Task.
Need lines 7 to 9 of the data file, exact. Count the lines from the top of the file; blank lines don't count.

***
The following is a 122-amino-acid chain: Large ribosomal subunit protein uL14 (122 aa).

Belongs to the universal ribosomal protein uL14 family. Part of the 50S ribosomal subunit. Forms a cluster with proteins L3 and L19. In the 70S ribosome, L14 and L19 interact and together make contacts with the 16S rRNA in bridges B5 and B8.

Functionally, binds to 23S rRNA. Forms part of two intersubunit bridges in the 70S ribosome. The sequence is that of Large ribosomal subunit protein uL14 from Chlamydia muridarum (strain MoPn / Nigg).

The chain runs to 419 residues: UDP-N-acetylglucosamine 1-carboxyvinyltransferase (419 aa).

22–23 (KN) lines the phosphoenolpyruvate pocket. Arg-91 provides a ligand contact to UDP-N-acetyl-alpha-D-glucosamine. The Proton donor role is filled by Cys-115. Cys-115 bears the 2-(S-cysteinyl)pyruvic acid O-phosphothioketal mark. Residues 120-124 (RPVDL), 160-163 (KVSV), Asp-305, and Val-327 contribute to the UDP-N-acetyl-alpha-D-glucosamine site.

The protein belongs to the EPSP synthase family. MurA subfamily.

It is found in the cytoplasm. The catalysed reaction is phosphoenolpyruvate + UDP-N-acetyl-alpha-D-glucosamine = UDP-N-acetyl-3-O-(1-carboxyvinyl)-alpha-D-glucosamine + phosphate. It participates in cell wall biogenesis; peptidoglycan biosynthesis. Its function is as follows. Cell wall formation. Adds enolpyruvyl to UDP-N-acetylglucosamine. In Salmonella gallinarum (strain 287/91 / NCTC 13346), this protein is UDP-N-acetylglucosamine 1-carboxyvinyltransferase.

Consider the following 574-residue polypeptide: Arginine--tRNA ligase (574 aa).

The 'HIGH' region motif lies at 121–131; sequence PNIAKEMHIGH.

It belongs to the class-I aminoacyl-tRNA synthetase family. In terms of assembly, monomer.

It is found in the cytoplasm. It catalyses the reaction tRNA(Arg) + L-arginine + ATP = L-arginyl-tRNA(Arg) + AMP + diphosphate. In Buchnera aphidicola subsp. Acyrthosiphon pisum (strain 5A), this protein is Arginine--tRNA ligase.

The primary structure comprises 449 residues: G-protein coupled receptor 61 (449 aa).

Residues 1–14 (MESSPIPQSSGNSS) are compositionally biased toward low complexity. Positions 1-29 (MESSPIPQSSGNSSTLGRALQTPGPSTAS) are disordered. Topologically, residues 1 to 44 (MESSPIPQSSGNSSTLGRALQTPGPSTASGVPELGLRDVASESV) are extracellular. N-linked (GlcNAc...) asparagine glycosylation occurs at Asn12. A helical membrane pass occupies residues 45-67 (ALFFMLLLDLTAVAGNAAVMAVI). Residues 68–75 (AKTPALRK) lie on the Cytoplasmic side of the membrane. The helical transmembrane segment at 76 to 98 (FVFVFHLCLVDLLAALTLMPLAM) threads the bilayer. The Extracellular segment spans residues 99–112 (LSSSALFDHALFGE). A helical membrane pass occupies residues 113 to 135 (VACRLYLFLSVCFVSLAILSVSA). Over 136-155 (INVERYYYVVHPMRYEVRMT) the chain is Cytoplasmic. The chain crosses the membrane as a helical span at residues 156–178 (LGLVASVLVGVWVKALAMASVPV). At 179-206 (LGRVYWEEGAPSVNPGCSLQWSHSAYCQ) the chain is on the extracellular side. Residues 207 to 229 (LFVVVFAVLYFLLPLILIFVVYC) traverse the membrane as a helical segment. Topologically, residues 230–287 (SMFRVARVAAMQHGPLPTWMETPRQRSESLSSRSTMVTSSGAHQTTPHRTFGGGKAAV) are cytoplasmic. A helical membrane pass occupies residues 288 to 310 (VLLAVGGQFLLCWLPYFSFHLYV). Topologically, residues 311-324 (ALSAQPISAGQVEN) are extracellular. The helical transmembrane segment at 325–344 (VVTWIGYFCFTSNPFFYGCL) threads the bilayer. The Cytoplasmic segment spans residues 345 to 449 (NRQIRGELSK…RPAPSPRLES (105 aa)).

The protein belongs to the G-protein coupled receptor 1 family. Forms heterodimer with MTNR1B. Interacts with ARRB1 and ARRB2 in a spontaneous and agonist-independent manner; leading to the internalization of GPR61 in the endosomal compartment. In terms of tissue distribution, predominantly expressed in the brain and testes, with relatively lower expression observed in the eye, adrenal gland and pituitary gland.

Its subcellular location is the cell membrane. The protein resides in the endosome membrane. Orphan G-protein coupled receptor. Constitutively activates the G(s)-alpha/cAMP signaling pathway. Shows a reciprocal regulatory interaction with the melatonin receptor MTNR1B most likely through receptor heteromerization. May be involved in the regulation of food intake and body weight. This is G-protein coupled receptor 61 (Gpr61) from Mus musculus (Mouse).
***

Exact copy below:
It is found in the cytoplasm. The catalysed reaction is phosphoenolpyruvate + UDP-N-acetyl-alpha-D-glucosamine = UDP-N-acetyl-3-O-(1-carboxyvinyl)-alpha-D-glucosamine + phosphate. It participates in cell wall biogenesis; peptidoglycan biosynthesis. Its function is as follows. Cell wall formation. Adds enolpyruvyl to UDP-N-acetylglucosamine. In Salmonella gallinarum (strain 287/91 / NCTC 13346), this protein is UDP-N-acetylglucosamine 1-carboxyvinyltransferase.

Consider the following 574-residue polypeptide: Arginine--tRNA ligase (574 aa).

The 'HIGH' region motif lies at 121–131; sequence PNIAKEMHIGH.